The Compact City: A Sustainable Urban Form?

By Mike Jenks; Elizabeth Burton et al. | Go to book overview
Michael Welbank
The Search for a Sustainable Urban Form

Introduction
As part of the national and international campaign to achieve the goal of 'sustainable development' the search for sustainable urban forms is in full swing. Nearly every facet of the sustainable development movement has its expression in the urban environment, and neither the urban environment, nor the sustainable city, nor the compact city are tidy self-contained packets which can be extracted and studied in a disaggregated manner. Planners find themselves in the front line of this search, with demands coming from all sides that they take the lead in achieving sustainable development and come forward with sustainable forms for the urban environment, backed by sound research, which are acceptable in social and economic terms. They are being asked to propose solutions to advance a theoretical and complex concept, as yet undefined in its manner of application, in a setting representing the most complex interaction of interests, forces and issues that can ever be imagined-the city. In this amazing imbroglio one easy solution is to call for vision. The danger is that visions, ill-conceived, or with no rationale behind them, could be worse than a 'do nothing' scenario. There is no shortage of advice to planners about the content of the vision, but they are right to be cautious because as professionals they are still being blamed for the results of ill-founded visions of the past. If they are being asked to lead with vision, then it is at a time when it has become much more difficult-with a 'nimbyesque' public (from NIMBY, Not In My Back Yard), a hyper-critical press, and a consequently nervous political generation in all parties, at all levels-and has made anything other than short term or ad hoc planning extremely difficult. And looking at the performance of the planning profession in the postwar years, has the concept of a 'vision' served planning well? Chris Shepley (1995) has identified three distinct periods, each characterised by a different approach:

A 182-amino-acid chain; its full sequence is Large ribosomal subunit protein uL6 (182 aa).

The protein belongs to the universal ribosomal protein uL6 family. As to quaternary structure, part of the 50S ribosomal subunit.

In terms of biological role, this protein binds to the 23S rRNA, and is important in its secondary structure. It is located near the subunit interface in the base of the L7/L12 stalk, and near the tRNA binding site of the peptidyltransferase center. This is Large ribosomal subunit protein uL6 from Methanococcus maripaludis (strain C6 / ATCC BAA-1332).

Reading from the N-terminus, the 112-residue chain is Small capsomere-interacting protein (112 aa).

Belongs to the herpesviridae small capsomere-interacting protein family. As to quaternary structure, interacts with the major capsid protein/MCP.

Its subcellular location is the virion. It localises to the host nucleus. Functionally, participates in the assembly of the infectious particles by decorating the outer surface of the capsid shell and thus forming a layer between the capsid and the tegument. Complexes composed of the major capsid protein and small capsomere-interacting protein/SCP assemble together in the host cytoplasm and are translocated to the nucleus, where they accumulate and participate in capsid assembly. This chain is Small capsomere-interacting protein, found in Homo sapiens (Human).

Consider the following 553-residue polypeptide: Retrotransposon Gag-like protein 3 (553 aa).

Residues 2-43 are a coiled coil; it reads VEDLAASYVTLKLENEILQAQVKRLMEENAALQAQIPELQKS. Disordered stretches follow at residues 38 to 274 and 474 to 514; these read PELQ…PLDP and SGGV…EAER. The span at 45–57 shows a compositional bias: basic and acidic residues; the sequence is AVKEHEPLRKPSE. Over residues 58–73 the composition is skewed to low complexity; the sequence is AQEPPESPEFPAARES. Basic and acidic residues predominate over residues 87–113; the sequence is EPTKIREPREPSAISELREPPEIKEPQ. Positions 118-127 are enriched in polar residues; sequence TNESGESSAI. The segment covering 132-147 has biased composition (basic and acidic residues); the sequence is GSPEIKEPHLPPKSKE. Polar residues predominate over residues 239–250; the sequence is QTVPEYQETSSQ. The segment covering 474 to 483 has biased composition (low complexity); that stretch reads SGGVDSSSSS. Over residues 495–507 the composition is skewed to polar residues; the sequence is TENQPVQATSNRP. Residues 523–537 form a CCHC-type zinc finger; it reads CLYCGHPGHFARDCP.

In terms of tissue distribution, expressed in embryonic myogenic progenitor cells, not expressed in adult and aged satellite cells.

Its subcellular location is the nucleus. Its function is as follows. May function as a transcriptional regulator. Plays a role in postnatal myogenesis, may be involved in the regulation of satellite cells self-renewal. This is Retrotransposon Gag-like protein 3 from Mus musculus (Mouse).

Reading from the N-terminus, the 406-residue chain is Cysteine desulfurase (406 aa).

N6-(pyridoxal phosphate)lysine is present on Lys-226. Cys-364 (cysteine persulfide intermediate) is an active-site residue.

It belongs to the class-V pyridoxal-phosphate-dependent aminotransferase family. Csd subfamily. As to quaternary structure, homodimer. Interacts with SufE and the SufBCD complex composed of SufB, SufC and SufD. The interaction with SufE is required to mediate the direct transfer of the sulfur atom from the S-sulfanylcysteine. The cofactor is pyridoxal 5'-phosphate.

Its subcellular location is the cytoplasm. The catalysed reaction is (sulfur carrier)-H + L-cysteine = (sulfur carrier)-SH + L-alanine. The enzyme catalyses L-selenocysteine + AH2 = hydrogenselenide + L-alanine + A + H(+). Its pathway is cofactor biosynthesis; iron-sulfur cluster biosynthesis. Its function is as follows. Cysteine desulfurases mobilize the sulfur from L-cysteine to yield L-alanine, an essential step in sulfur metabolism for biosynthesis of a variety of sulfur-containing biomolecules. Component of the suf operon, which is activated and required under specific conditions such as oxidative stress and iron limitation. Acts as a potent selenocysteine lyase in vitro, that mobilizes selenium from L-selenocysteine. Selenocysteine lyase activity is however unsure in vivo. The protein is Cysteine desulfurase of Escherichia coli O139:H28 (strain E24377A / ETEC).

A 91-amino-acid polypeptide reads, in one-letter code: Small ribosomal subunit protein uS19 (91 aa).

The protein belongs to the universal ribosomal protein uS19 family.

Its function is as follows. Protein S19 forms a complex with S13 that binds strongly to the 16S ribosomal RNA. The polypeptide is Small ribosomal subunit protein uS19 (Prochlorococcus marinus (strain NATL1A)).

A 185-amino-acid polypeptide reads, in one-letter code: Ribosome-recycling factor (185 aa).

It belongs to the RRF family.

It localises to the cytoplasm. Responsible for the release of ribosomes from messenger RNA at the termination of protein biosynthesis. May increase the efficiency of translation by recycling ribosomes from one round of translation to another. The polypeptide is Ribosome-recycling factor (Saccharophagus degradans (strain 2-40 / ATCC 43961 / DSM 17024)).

• The confident but sensitive period (up to about the 1950s)

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